|Covenant 31 performs during the 14th annual Battle of the Bands in Prescott Valley Saturday.|
Photo courtesy Matt Hinshaw
|Agent Audio gets the crowd’s attention with ’80s cover songs during the 14th annual Battle of the Bands at Mountain Valley Park in Prescott Valley.|
Photo courtesy Matt Hinshaw
Under bright, sunny skies with an accompanying light, cool breeze Saturday afternoon, Billy and Teresa Niles felt at home on the plush green grass of the Mountain Valley Park amphitheater as a deep bass pulsated through several speakers onstage 100 feet away.
After all, this spring marked the 14th straight year that the couple attended this community's 14th annual Battle of the Bands.
The Town of Prescott Valley, PV's Chamber of Commerce and several tri-city area businesses again sponsored the casual outdoor gathering, which showcased six bands from 2-8 p.m. in a lighthearted competition that invited those in the audience to vote for their favorite act by submitting their ticket stubs.
Like so many others around them, the Niles' plopped themselves down on their blanket - consuming their favorite beverage and snack chips while mingling with other folks in a diverse crowd that numbered in the hundreds.
"The bands keep us coming back," said Billy, a 22-year resident of Prescott Valley as his wife braced for the second act, the cover rock group Crossfire. "We get to see all the people we don't see during the year. We also came down to take in the nice weather."
Jeff and Tracey Van Der Meersche of PV, who were at the show for the sixth time, arrived early and pitched their large rainbow-colored umbrella about 40 feet from the stage. They ate and drank from their cooler and simply enjoyed being outside on a pleasant spring day.
"It's a great place to relax and have a good time," Jeff said. "For us, it's time for family."
Ryan Gross, 33, of PV, who brought along his two young daughters, sister-in-law and nephew, said the positive atmosphere for families, along with the selection of concessions and music, drew him back for the second straight year.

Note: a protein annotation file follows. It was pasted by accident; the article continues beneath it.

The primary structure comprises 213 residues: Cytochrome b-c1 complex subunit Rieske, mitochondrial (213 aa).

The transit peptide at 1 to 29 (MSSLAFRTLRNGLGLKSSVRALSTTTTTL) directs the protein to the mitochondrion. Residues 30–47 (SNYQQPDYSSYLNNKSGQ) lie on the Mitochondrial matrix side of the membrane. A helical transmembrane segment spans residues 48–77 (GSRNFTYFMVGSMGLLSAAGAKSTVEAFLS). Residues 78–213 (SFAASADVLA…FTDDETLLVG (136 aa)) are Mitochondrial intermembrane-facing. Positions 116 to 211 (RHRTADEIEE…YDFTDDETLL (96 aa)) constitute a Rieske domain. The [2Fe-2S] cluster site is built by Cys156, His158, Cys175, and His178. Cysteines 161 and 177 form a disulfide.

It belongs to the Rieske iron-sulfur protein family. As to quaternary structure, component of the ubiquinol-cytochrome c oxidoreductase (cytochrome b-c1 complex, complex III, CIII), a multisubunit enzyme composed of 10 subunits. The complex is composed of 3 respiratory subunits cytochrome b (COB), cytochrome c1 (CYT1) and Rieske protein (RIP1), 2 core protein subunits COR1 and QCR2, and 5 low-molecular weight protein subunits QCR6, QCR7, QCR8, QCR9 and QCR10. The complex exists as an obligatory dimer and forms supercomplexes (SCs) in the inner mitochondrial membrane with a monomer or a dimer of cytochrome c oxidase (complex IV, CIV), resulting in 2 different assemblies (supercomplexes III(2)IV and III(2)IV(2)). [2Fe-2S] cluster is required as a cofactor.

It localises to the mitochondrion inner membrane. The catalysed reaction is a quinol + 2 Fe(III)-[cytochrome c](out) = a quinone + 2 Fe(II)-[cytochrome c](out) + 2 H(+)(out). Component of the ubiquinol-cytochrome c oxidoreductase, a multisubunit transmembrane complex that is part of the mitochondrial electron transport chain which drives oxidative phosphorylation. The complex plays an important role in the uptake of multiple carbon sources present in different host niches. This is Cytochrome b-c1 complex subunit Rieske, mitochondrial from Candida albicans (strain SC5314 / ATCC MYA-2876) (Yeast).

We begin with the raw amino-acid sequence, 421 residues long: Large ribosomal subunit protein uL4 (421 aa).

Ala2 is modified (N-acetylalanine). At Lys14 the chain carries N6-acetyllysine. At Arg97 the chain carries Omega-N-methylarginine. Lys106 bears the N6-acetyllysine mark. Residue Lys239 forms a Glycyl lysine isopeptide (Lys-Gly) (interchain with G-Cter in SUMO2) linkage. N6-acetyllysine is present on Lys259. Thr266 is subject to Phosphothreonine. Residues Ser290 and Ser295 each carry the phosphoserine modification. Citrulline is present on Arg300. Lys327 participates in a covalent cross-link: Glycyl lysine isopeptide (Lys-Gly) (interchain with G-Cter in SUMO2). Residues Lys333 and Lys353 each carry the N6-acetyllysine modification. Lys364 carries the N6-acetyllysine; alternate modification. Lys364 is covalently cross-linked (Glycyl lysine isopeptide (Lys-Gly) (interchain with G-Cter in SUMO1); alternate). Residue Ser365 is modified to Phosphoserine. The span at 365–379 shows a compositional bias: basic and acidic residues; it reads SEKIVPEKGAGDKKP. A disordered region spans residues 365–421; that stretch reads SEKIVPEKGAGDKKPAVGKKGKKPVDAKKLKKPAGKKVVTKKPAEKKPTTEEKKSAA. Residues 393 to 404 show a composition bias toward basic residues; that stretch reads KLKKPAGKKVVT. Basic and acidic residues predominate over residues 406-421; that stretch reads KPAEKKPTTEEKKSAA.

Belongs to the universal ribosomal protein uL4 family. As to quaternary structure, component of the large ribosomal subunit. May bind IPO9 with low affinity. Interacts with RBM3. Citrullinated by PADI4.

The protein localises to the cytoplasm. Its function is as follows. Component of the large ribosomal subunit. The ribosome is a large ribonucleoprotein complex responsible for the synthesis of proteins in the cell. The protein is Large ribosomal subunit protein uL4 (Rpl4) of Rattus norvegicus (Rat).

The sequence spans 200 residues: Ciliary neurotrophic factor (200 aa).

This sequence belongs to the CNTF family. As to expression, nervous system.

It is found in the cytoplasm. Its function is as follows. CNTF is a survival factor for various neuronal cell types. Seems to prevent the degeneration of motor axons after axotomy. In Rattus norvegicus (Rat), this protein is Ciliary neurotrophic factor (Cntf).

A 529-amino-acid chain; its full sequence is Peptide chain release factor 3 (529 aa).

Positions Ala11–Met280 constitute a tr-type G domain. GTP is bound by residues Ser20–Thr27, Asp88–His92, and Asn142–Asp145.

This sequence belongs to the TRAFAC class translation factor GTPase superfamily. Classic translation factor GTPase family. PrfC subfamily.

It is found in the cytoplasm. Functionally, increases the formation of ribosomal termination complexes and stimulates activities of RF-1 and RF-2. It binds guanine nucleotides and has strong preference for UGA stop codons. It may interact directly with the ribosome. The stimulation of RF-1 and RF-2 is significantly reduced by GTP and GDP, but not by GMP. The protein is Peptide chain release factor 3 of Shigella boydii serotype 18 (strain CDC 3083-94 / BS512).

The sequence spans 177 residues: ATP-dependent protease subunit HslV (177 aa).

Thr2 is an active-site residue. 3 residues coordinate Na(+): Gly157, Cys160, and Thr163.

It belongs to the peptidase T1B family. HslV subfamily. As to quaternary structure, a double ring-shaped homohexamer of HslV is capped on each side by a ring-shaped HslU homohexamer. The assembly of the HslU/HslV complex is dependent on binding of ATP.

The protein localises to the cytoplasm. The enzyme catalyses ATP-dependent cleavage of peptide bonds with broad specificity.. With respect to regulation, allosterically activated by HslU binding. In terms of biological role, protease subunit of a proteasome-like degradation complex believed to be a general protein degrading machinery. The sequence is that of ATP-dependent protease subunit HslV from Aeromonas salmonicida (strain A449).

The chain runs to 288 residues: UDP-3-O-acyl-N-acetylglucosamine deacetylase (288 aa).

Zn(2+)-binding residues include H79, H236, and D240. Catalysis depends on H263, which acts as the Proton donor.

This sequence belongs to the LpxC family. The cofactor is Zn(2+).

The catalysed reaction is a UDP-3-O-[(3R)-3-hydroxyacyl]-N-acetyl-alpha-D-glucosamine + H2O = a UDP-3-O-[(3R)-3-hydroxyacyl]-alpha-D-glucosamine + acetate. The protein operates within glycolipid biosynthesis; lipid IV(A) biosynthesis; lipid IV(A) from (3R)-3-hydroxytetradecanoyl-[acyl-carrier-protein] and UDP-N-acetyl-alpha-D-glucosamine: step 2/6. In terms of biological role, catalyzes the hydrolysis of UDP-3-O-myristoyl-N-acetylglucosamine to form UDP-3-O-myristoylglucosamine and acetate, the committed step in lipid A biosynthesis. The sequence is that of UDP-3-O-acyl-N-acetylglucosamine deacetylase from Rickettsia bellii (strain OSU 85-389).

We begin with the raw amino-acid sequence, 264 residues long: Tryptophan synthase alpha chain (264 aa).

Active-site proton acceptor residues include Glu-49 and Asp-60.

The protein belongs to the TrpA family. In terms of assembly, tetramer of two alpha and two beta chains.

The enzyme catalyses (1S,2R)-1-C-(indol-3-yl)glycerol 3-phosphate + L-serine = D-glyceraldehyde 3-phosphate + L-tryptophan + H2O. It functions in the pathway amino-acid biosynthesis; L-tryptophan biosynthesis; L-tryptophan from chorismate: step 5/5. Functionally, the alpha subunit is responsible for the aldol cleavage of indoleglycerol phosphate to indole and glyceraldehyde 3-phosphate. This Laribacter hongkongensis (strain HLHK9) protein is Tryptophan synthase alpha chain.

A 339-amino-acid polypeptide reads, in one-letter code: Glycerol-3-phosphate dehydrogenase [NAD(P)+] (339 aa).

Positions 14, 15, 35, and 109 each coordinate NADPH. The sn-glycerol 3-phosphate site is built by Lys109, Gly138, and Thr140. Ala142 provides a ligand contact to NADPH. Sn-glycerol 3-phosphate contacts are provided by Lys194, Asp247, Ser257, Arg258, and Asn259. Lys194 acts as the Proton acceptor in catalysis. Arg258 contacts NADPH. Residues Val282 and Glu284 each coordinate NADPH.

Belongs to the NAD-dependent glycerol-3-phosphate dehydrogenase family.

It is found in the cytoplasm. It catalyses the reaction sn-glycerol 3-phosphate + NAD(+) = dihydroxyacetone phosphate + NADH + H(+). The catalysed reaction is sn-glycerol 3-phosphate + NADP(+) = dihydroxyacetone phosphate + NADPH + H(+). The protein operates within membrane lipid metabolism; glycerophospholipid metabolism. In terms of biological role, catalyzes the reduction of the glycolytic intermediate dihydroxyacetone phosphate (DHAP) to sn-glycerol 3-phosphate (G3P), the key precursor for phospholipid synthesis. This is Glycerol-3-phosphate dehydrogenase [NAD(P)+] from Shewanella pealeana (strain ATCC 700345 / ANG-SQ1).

"I love music, and usually all the bands are good," Gross said. "There's nothing better than live music."
Several teens streamed into the event, including a pair of girls, one of whom is an aspiring musician. As they took turns sipping from a syrupy snow cone, they said they paid a visit for the first time to hang out with friends.
Closer to the stage sat two young couples on their lawn chairs - Justin and Cathy Alvis of PV, and Daniel and Janine Morgan of Prescott.
"I've been here three years now, and I love everything from rock and roll to old country," said Morgan, who goes on hiking and backpacking trips with Justin, his close friend. "PV needs this. It's good for the area."
Cathy, who grew up in PV, said the show is "always a blast" and that she appreciates it being inexpensive.
"It's fun for the whole family, and I like how you can listen to the music and still talk to someone next to you," she said.
Across the middle of the field, Eric Ashe, 55, of Dewey - who enjoys listening to rhythm and blues and jazz - had never been to the Battle of the Bands until Saturday. He was on hand to watch his daughter, Kristie-Lee Bollinger, open the festivities with an elegant rendition of "The Star-Spangled Banner."
Bollinger, a contemporary Christian/Gospel singer who recently moved back to this area after 12 years in Nashville, Tenn., said she has been singing her whole life.
"When I met my husband long ago, he convinced me to pursue it professionally," she said.
While in Nashville, Bollinger signed with an independent Christian label. She's in the process of building her own fan base and is currently working on a 10-song CD of original music.
Perhaps in the coming years she will return to the Battle of the Bands - as the lead singer in her own band.
"Hopefully the CD will come out by the end of the year," she said. "I want to put together a group and have concerts around town."